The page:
By far, the most explosive growth occurred in 1997 when the Harry Potter series began with HarryPotter and the Sorcerer’s Stone by first-time author J.K. Rowling. The groundbreaking fantasy novel was first published in the United Kingdom by Bloomsbury, with Scholastic as the United States publisher. The series has sold over four hundred million copies, and the Harry Potter brand, including the books, merchandise, and movies has an estimated worth of fifteen billion dollars. It has made J.K. Rowling the highest earning novelist in history and has made unprecedented profits for her publishers.

Most importantly, Harry Potter created a revolution in the publishing industry. Reading, especially among children over eight years old, was suddenly more popular than ever before, and many people claimed that Harry Potter got more boys reading than ever before. The release of each new Harry Potter book brought droves of buyers into bookstores, discount stores, and warehouse clubs. That phenomenon wasn’t only good for the books’ publisher, it was good for all publishers since new releases brought more foot traffic into stores and more customers for all kinds of books. Finally, because the first Harry Potter volume was simultaneously on the adult and children’s bestsellers list, it proved that children’s books also had a readership among adult readers. That brought a new legitimacy to the genre of children’s literature.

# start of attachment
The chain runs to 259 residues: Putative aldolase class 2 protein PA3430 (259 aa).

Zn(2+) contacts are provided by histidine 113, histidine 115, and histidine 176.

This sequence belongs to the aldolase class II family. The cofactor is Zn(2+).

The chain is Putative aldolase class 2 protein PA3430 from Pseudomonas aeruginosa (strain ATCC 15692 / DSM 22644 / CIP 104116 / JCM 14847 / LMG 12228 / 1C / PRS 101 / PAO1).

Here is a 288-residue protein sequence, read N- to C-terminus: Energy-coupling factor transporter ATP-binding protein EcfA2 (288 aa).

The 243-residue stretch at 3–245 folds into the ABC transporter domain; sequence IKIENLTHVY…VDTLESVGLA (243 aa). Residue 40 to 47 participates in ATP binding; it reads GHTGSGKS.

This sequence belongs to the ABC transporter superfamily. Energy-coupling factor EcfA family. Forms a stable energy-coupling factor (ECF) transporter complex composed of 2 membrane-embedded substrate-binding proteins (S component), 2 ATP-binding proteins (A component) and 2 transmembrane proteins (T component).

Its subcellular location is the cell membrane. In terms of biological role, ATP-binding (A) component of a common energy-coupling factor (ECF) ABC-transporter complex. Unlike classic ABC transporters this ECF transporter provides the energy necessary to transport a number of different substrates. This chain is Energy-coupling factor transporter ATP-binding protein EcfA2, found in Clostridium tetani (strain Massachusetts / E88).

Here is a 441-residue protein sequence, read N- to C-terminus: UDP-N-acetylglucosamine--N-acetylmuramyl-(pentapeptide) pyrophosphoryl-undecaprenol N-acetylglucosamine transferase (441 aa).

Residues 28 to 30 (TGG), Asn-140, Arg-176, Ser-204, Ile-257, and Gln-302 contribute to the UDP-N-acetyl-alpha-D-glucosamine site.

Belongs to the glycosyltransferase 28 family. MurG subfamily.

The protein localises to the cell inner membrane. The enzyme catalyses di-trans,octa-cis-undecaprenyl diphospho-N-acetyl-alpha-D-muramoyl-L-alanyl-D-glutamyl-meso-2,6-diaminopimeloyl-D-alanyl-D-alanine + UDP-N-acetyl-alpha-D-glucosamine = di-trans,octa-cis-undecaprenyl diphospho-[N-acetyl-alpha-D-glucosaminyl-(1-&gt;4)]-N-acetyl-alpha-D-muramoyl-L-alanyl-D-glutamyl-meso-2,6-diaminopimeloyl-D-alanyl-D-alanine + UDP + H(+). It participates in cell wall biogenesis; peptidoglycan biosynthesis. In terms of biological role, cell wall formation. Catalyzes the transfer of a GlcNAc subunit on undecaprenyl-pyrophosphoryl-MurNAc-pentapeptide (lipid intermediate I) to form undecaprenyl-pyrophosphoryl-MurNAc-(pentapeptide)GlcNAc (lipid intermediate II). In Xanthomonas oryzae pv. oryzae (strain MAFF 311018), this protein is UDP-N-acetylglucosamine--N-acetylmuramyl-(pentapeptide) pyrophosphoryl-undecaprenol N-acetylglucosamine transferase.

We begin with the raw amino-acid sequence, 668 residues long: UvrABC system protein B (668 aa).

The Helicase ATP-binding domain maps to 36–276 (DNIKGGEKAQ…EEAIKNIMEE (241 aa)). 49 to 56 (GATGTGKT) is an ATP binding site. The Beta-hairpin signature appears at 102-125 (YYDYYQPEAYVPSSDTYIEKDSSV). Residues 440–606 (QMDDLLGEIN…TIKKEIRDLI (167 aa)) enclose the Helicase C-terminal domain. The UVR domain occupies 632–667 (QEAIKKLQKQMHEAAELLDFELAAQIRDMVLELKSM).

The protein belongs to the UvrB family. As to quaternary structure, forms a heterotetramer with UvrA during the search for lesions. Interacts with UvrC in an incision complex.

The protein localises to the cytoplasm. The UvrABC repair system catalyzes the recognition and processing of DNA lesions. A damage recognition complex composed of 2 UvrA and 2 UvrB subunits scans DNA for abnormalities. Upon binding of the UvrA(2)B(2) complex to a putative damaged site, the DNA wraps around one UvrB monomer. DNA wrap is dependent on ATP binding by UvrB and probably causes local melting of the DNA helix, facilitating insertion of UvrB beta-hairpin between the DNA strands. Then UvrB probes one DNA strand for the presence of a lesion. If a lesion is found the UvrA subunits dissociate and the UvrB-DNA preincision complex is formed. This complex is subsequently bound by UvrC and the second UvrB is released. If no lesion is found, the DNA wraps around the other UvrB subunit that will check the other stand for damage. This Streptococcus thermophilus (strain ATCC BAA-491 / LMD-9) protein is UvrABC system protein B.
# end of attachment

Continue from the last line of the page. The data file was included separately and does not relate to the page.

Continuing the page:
Children’s book publishers, indeed all book publishers, will continue to face the same cyclical patterns that all consumer retail businesses do, but at the same time, children's publishers have become better at publishing books that make a profit. For writers, this means there are many more opportunities to get published since there are simply more books being produced. With online retailing, there are also more ways to sell books. And there are more creative opportunities, too. Publishers are trying new formats and new book/product combinations, and they are taking chances on innovative and creative topics and projects. Children's book authors are getting better financial deals and stronger publicity support.
As the children's book publishing business has grown, it has been affected by the same forces that affect adult publishing. One of the most powerful of these forces is the trend toward diversity. It's easy to see how the world of children's publishing is responding to the improved awareness of our country's diversity. Publishers are creating more and more books with characters from a wide variety of races and cultures and that are focused on multicultural themes.

Population trends have also been forces of change in children’s books. These influences aren't as easy to see, unless you know a bit about how these trends work. To illustrate these trends, demographers frequently refer to the image of a “pig in the python.” Imagine a python as it swallows a pig. Think about how the pig's mass moves through the python's body. That protrusion is very similar to bulges in the population caused by baby booms. These bulges represent the largest target audiences, and as the bulges move—or as groups become older—the target audience for books and other products changes with them. The success of Harry Potter, for instance, can partly be attributed to the bulge in the population of readers in middle grades (grades four through six) at the time the series was released. Following these trends helps publishers understand the size of their market and can help writers know where their largest opportunities lie. You can track these trends by investigating the information on the U.S. Census Bureau Web site or by reading Advertising Age, which serves the advertising industry. Finally, news sources often offer demographic tidbits on how many babies are born each year compared to other years or how many children are entering kindergarten.